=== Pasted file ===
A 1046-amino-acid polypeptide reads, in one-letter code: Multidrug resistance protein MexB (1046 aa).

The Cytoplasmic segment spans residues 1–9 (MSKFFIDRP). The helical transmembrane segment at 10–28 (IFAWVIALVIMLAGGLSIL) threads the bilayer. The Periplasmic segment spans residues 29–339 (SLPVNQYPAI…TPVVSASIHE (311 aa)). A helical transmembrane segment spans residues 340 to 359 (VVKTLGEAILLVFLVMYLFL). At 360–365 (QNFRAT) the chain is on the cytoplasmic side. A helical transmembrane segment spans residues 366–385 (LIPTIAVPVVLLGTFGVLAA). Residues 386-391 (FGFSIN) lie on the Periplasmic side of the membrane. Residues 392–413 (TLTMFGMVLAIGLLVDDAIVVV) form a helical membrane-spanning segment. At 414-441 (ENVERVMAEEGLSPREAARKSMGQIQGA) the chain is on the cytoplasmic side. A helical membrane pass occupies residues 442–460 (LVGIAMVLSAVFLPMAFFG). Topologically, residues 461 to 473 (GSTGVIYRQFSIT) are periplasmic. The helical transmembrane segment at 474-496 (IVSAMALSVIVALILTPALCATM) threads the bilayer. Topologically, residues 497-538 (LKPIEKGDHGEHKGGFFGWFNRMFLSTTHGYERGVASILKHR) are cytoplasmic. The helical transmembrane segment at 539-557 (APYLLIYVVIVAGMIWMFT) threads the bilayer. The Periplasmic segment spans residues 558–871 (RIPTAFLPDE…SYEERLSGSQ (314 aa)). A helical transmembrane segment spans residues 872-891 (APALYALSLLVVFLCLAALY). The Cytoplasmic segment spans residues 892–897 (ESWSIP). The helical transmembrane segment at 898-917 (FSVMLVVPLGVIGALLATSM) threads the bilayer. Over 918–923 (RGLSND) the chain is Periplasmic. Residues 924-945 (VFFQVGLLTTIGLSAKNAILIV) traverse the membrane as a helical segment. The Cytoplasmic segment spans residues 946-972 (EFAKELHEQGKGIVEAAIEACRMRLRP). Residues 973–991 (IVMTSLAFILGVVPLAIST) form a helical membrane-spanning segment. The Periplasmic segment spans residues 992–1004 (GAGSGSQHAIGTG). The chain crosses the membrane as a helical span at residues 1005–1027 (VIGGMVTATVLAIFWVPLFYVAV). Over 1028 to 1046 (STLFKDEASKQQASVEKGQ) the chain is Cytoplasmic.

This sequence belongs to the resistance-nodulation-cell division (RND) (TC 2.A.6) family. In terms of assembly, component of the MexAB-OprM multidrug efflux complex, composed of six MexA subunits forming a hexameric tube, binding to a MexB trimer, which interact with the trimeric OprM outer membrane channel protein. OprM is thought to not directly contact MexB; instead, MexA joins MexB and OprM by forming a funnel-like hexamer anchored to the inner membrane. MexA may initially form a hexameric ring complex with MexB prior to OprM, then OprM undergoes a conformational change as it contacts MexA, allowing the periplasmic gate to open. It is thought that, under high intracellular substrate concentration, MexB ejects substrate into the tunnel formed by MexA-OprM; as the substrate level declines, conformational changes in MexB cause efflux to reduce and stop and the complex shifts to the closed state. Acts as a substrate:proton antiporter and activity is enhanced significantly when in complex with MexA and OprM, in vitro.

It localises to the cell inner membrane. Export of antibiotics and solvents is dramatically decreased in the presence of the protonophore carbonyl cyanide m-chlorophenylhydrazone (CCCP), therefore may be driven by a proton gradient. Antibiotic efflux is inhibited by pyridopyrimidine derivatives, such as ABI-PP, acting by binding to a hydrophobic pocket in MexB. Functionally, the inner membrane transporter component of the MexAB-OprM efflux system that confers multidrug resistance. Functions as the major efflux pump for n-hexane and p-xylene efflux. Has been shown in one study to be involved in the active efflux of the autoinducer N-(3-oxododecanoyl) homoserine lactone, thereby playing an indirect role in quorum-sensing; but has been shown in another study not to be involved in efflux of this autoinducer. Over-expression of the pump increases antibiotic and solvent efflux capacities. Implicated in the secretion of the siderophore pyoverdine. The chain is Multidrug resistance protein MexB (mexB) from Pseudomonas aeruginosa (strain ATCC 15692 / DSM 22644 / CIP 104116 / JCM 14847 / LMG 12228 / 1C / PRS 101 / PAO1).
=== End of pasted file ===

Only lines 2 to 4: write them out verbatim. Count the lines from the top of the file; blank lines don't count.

The Cytoplasmic segment spans residues 1–9 (MSKFFIDRP). The helical transmembrane segment at 10–28 (IFAWVIALVIMLAGGLSIL) threads the bilayer. The Periplasmic segment spans residues 29–339 (SLPVNQYPAI…TPVVSASIHE (311 aa)). A helical transmembrane segment spans residues 340 to 359 (VVKTLGEAILLVFLVMYLFL). At 360–365 (QNFRAT) the chain is on the cytoplasmic side. A helical transmembrane segment spans residues 366–385 (LIPTIAVPVVLLGTFGVLAA). Residues 386-391 (FGFSIN) lie on the Periplasmic side of the membrane. Residues 392–413 (TLTMFGMVLAIGLLVDDAIVVV) form a helical membrane-spanning segment. At 414-441 (ENVERVMAEEGLSPREAARKSMGQIQGA) the chain is on the cytoplasmic side. A helical membrane pass occupies residues 442–460 (LVGIAMVLSAVFLPMAFFG). Topologically, residues 461 to 473 (GSTGVIYRQFSIT) are periplasmic. The helical transmembrane segment at 474-496 (IVSAMALSVIVALILTPALCATM) threads the bilayer. Topologically, residues 497-538 (LKPIEKGDHGEHKGGFFGWFNRMFLSTTHGYERGVASILKHR) are cytoplasmic. The helical transmembrane segment at 539-557 (APYLLIYVVIVAGMIWMFT) threads the bilayer. The Periplasmic segment spans residues 558–871 (RIPTAFLPDE…SYEERLSGSQ (314 aa)). A helical transmembrane segment spans residues 872-891 (APALYALSLLVVFLCLAALY). The Cytoplasmic segment spans residues 892–897 (ESWSIP). The helical transmembrane segment at 898-917 (FSVMLVVPLGVIGALLATSM) threads the bilayer. Over 918–923 (RGLSND) the chain is Periplasmic. Residues 924-945 (VFFQVGLLTTIGLSAKNAILIV) traverse the membrane as a helical segment. The Cytoplasmic segment spans residues 946-972 (EFAKELHEQGKGIVEAAIEACRMRLRP). Residues 973–991 (IVMTSLAFILGVVPLAIST) form a helical membrane-spanning segment. The Periplasmic segment spans residues 992–1004 (GAGSGSQHAIGTG). The chain crosses the membrane as a helical span at residues 1005–1027 (VIGGMVTATVLAIFWVPLFYVAV). Over 1028 to 1046 (STLFKDEASKQQASVEKGQ) the chain is Cytoplasmic.

This sequence belongs to the resistance-nodulation-cell division (RND) (TC 2.A.6) family. In terms of assembly, component of the MexAB-OprM multidrug efflux complex, composed of six MexA subunits forming a hexameric tube, binding to a MexB trimer, which interact with the trimeric OprM outer membrane channel protein. OprM is thought to not directly contact MexB; instead, MexA joins MexB and OprM by forming a funnel-like hexamer anchored to the inner membrane. MexA may initially form a hexameric ring complex with MexB prior to OprM, then OprM undergoes a conformational change as it contacts MexA, allowing the periplasmic gate to open. It is thought that, under high intracellular substrate concentration, MexB ejects substrate into the tunnel formed by MexA-OprM; as the substrate level declines, conformational changes in MexB cause efflux to reduce and stop and the complex shifts to the closed state. Acts as a substrate:proton antiporter and activity is enhanced significantly when in complex with MexA and OprM, in vitro.

It localises to the cell inner membrane. Export of antibiotics and solvents is dramatically decreased in the presence of the protonophore carbonyl cyanide m-chlorophenylhydrazone (CCCP), therefore may be driven by a proton gradient. Antibiotic efflux is inhibited by pyridopyrimidine derivatives, such as ABI-PP, acting by binding to a hydrophobic pocket in MexB. Functionally, the inner membrane transporter component of the MexAB-OprM efflux system that confers multidrug resistance. Functions as the major efflux pump for n-hexane and p-xylene efflux. Has been shown in one study to be involved in the active efflux of the autoinducer N-(3-oxododecanoyl) homoserine lactone, thereby playing an indirect role in quorum-sensing; but has been shown in another study not to be involved in efflux of this autoinducer. Over-expression of the pump increases antibiotic and solvent efflux capacities. Implicated in the secretion of the siderophore pyoverdine. The chain is Multidrug resistance protein MexB (mexB) from Pseudomonas aeruginosa (strain ATCC 15692 / DSM 22644 / CIP 104116 / JCM 14847 / LMG 12228 / 1C / PRS 101 / PAO1).